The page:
Dolphins Dancing in the Moonlight

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Viginia Beach Shoreline

I heard a shriek from Cindy. I was below in the cabin doing something inconsequential. Cindy was on watch up in the cockpit. When I hear her shriek, I have an instant feeling of panic. It takes a nanosecond for me to process the words. My panic turned to relief after a moment when I realized what she said, “Come and look. Dolphins!”

We didn’t see dolphins inside the Chesapeake Bay the entire time we were there. We think it is because there are too many crabs, flies and jellyfish. Other sailors said they saw dolphins but we are skeptical. One of the pure joys of sailing a boat is when dolphins come up and play. The moment we passed over the Chesapeake Bay bridge tunnel, we were greeted in the North Atlantic Ocean by dolphins. Welcome back Cream Puff. Let’s play!

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All Bundled Up With Warm Clothes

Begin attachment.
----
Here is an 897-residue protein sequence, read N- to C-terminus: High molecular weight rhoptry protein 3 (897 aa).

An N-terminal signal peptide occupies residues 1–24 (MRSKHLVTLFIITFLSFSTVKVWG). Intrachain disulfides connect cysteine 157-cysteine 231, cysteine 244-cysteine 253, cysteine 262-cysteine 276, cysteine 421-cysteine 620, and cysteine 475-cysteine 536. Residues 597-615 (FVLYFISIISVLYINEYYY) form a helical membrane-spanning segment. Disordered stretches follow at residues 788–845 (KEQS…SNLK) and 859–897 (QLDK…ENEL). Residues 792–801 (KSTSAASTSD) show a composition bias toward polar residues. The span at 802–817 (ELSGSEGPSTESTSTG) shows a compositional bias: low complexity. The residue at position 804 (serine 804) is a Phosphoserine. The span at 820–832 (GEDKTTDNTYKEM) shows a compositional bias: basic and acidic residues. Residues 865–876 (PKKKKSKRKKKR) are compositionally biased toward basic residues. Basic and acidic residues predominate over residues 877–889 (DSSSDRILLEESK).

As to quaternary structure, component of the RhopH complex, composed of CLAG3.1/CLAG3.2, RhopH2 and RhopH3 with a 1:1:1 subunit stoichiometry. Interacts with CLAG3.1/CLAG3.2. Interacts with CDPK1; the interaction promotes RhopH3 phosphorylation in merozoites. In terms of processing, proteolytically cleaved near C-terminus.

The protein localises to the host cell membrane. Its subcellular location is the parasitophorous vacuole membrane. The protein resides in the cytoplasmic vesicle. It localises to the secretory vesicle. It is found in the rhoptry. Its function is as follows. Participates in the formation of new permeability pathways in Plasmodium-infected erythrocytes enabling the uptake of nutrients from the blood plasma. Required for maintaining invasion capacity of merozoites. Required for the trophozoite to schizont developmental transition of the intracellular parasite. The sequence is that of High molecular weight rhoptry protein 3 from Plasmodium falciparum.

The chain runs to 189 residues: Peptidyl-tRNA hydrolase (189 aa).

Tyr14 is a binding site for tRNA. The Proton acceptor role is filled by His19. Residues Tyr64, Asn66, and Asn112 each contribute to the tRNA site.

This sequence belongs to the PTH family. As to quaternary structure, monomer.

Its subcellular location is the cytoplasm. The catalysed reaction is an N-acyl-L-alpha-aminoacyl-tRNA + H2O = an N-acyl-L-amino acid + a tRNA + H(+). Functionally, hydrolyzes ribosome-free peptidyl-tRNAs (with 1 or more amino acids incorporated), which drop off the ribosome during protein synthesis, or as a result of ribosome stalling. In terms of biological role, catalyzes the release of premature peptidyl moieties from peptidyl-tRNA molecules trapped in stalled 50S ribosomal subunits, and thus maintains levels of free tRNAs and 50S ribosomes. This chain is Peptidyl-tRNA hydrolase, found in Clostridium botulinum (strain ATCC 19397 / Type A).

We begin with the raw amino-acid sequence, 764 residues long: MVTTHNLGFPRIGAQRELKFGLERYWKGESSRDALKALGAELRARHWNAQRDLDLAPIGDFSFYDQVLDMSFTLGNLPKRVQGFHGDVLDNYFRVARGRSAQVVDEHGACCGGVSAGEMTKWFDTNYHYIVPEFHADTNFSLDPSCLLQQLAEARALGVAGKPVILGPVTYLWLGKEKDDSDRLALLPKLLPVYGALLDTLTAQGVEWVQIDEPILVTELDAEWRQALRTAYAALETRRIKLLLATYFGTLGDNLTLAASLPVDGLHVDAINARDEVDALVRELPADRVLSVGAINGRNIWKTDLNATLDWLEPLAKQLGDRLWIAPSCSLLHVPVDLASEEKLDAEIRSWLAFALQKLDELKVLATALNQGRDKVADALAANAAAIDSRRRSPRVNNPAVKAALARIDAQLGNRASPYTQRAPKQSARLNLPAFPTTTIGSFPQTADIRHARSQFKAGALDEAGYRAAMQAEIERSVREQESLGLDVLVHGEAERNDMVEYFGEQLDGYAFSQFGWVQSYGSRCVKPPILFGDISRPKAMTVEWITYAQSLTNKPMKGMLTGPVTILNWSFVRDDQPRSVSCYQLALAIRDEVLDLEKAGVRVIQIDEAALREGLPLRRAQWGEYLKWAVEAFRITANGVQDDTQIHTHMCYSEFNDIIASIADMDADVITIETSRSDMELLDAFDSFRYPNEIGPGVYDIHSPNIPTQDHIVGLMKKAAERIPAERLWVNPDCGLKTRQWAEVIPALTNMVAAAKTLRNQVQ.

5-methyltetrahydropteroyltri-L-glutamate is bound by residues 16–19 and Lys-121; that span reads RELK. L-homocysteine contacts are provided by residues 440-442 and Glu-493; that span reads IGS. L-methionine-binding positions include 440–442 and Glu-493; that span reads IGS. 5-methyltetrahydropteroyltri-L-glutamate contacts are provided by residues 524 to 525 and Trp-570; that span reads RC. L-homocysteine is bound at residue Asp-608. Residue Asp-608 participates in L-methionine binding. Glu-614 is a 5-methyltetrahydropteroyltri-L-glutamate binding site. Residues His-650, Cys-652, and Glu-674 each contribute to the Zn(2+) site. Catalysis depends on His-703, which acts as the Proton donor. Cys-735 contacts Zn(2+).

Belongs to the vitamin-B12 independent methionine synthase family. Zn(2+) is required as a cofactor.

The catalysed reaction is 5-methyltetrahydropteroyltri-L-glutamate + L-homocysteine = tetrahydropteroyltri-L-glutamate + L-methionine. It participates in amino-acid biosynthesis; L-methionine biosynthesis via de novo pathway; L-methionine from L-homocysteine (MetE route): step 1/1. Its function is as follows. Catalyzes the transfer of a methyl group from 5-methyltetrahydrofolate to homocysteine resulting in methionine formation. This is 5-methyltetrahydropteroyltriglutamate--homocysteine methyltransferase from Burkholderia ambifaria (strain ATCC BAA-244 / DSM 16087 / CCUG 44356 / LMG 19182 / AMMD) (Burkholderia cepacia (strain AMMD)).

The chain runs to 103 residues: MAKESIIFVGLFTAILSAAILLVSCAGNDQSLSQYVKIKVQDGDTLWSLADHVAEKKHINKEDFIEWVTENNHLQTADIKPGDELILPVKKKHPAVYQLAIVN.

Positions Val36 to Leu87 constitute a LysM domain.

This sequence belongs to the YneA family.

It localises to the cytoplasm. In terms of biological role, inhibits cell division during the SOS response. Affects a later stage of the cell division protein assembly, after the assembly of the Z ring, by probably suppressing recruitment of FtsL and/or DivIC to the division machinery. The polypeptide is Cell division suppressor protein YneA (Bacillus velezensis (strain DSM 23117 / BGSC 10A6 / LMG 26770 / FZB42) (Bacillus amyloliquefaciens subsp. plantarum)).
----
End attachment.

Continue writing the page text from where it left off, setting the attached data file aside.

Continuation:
The weather turned chilly in Hampton VA. We turned the heat on one night when the low was in the mid 40’s. We departed Hampton VA on Tuesday after seeing a great weather window to round the daunting Cape Hatteras. Because of the crappy weather of the last few weeks, the marina was jammed full of boats waiting to head south. Many planned to take the route of the Intracoastal Waterway (ICW). Due to the heavy rains in the Carolinas, many areas of the ICW were impacted. Word was making its way north about a backlog of boats stuck trying to get under bridges with high water and shoaling. The shoaling was caused by the run off from the heavy rains. The ICW is not an option for us. Our mast is 67 feet tall. The standard bridge height on the ICW is 65 feet. We are often asked why we purchased a boat that is not ICW friendly (meaning the mast would be less than 65 feet and the draft less than 6 feet). Our quick answer is we wanted a boat that was the most seaworthy and would take us safely anywhere in the world. We based our decision to purchase an Amel beyond one piece of local geographic waterway.  Perhaps one day we would like to cruise the ICW. If we do, we will purchase a powerboat since motoring seems to be the main means of propulsion on the ICW.